A change in how Moody’s Investors Service approaches lease-backed obligation ratings resulted in downgrades to six lease-revenue bonds supporting federal leases on privately owned property.

The change in methodology came after Moody’s analysts realized the federal government had refinanced debt totaling $1.3 billion tied to six leased properties using an amortization structure that will result in 60% to 80% of the debt being owed at the end of the term. That means the debt is likely to be refinanced as the properties come up for renewal, said Tim Blake, managing director in Moody’s project and infrastructure finance group.

Moody’s put the debt of seven properties on review for downgrade and announced it was reviewing its methodology as it applied to federally leased properties.

“I think there will be more of these transactions, because of the investor interest that developed last year,” Blake said. “There are quite a few federal facilities that are leased, rather than owned, by the federal government.”

The new methodology isn’t likely to affect lease revenue-bonds issued by state and local governments, because their lease-revenue bonds usually employ more of a lease-to-own structure where the issuer owns the property when the bond debt is paid off, Blake said, while these federal leases involve privately developed property with long-term leases.

The change affected lease-revenue debt for four properties the Veterans Administration uses for hospitals or health clinics, a Federal Bureau of Investigation field office in San Diego, a Department of Energy property in New Mexico and a U.S. Patent and Trade office in Virginia.

All of the debt retained investment grade ratings and now has stable outlooks.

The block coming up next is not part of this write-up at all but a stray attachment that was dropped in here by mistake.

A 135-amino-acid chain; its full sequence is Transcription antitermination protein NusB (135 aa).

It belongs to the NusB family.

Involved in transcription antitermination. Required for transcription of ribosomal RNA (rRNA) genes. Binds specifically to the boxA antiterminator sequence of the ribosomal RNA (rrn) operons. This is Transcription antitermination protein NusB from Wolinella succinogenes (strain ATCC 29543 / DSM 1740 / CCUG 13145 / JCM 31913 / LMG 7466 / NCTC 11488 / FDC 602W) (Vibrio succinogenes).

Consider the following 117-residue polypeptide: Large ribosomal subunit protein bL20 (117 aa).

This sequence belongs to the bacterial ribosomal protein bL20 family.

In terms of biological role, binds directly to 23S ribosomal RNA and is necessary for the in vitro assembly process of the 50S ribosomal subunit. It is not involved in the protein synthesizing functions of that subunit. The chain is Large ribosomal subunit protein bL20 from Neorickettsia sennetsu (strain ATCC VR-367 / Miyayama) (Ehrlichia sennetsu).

As a result of the change, the debt structure used for federal leases on privately owned property will no longer be rated by Moody’s using the notching system pegged off an issuer’s general obligation debt as a starting point.

Moody’s rates most of what it calls contingent debt — that includes lease revenue bonds, annual appropriation obligations and moral obligations — using a system that notches that debt off the issuer’s general obligation bond rating. The debt is usually rated lower than GOs, which are backed by the full faith and credit of the issuer, partly because payments on contingent debt are usually subject to annual approvals.

The update only applies to properties the federal government is leasing from a private developer backed by lease-revenue bonds that have lease renewal risk, Blake said.

“We only rate seven of these, and we changed the rating on six of the seven with the methodology change,” Blake said.

Six of the seven bonds effected by the change were refinanced last year to capitalize on low interest rates; but the refinancings structured the amortizations on the debt so that 60% to 80% would still be outstanding at the end of the lease term, making a refinancing all but certain just as the lease on the property needs to be refinanced, Blake said.

The low-interest rate environment combined with investors seeking yield created the environment for such deals. With interest rates likely to remain low into the future, more of these deals could be coming, he said.

The DOE property in Albuquerque, New Mexico was the only one that didn’t receive a downgrade.

The lease-revenue debt totaling $516 million issued by the New Hampshire conduit issuer, National Finance Authority, for four properties occupied by VA facilities in Oregon, Alabama, North Carolina and Massachusetts received two or three-notch downgrades to Baa1 or Baa2.

The $204.1 million in lease-revenue debt issued by the California Municipal Finance Authority for the FBI property in San Diego was downgraded to Baa1 from A1. The $60 million in lease-backed floating rate bonds issued by LCOR Alexandria, LLC for the U.S. Patent and Trademark Office in Alexandria, Va. Was downgraded to A1 from Aa3.

The one not downgraded was the $60.2 million of lease-revenue debt issued by GBG LLC, an affliate of DePonte Investments, for the DOE property that houses the Sandia National Laboratory, a nuclear weapons research facility in Albuquerque, New Mexico. The lease on the property used by the federal research lab is “extremely likely” to be renewed, Moody’s analysts wrote in affirming the rating.

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